Jürgen Schmidhuber's page on
Kurt Goedel


Konrad Zuse Babbage
Correspondence to Nature and Science (on Turing & Gödel & Zuse):

J. Schmidhuber. Turing in Context. Science, vol 1638, p 1639, 2012. Plus comment on response by A. Hodges.

J. Schmidhuber. Turing: Keep his work in perspective. Nature vol 483, p 541, 2012.

J. Schmidhuber: Colossus was the first electronic digital computer. Nature 441 p 25, 2006.

J. Schmidhuber: Turing's impact. Nature 429 p 501, 2004. See below!

Alan Mathison Turing reformulated Kurt Goedel's unprovability results in terms of Turing machines (TMs) [1]. Closely related earlier work was done by Turing's advisor Alonzo Church. TMs subsequently became the most widely used abstract model of computation. Universal TMs can emulate any other TM or any other known computer.

During World War II Turing helped (with Welchman) to decipher the Nazi code, extending earlier work by Polish mathematicians. Some sources say this work was decisive for defeating the Third Reich.

Later Turing suggested his famous test for evaluating whether a computer is intelligent (more on Artificial Intelligence history). Computer science's most sought after prize carries his name: the Turing award.

1912: Born in London.
1931: King's College, Cambridge.
1936: most famous paper at age 30 [1].
1939-1942: Bletchley Park, helping to decode the Luftwaffe's Enigma code.
1950: Turing test.
1954: Suicide in Wilmslow.

[1]. A. M. Turing. On computable numbers, with an application to the Entscheidungsproblem. Proceedings of the London Mathematical Society, Series 2, 41:230-267, 1936.

Leibniz Schickard
See also comment on Nature 468, 760-761 - who invented the digital computer? On Schickard, Leibniz, Babbage, Zuse, Atanasoff, Gödel, Turing, Aiken...
The letter below appeared in Nature 429, 501 (03 June 2004); doi:10.1038/429501c; © Macmillan Publishers Ltd.

Turing's war work counts for more than computers

Sir - John L. Casti, in his fine review of Alan Turing: Life and Legacy of a Great Thinker, edited by Christof Teuscher ("Touring artificial minds" Nature 428, 258; 2004), proposes that Turing had more impact on everyday life than the man named by Time magazine as Person of the Century, Albert Einstein (Time 154, 27; 1999). Casti suggests that Turing's 1936 paper provided the "theoretical backbone" for all computers to come.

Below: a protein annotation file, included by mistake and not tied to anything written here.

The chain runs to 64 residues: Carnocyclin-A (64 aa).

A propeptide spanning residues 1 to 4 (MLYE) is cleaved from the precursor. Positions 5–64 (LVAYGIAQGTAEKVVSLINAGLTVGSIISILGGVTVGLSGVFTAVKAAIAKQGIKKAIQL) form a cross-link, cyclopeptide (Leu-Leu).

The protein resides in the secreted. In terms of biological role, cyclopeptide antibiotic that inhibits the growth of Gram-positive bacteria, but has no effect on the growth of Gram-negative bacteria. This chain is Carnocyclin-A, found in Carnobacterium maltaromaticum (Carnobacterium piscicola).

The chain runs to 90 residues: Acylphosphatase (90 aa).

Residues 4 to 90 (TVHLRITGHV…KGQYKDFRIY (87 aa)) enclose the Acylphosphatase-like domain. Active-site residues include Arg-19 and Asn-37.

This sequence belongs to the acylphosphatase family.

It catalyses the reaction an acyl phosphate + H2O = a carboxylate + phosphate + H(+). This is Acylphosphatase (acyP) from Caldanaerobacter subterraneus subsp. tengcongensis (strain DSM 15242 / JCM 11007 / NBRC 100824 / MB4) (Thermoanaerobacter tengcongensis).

Although Turing, a hero of mine, certainly was one of the greatest, we should keep in mind that his paper essentially just elegantly rephrased Kurt Gödel's 1931 results and Alonzo Church's extension thereof. It did not have any impact on the construction of the first working program-controlled computer. That was made in Berlin by Konrad Zuse in 1935-1941 and was driven by practical considerations, not theoretical ones.

In fact, the greatest impact that Alan Turing made on daily life was probably through his contribution to cracking the Enigma code, used by the German military during the Second World War, which is sometimes cited as a decisive event of the war.

Jürgen Schmidhuber
Dalle Molle Institute for Artificial Intelligence (IDSIA), Galleria 2, 6928 Manno-Lugano, Switzerland

But who was really the most influential person of the 20th century? It was none of those mentioned in the letter to the left: neither Einstein nor Gödel nor Turing nor Zuse . And it was neither Hitler nor Gandhi, for that matter.

At least scientists know that the most influential TwenCen persons were Fritz Haber & Carl Bosch. Never heard of them? They were the ones whose invention jump-started the population explosion - billions of people would not even exist without the Haber-Bosch process.

Haber Albert Einstein Schmidhuber's law: computer history speed-up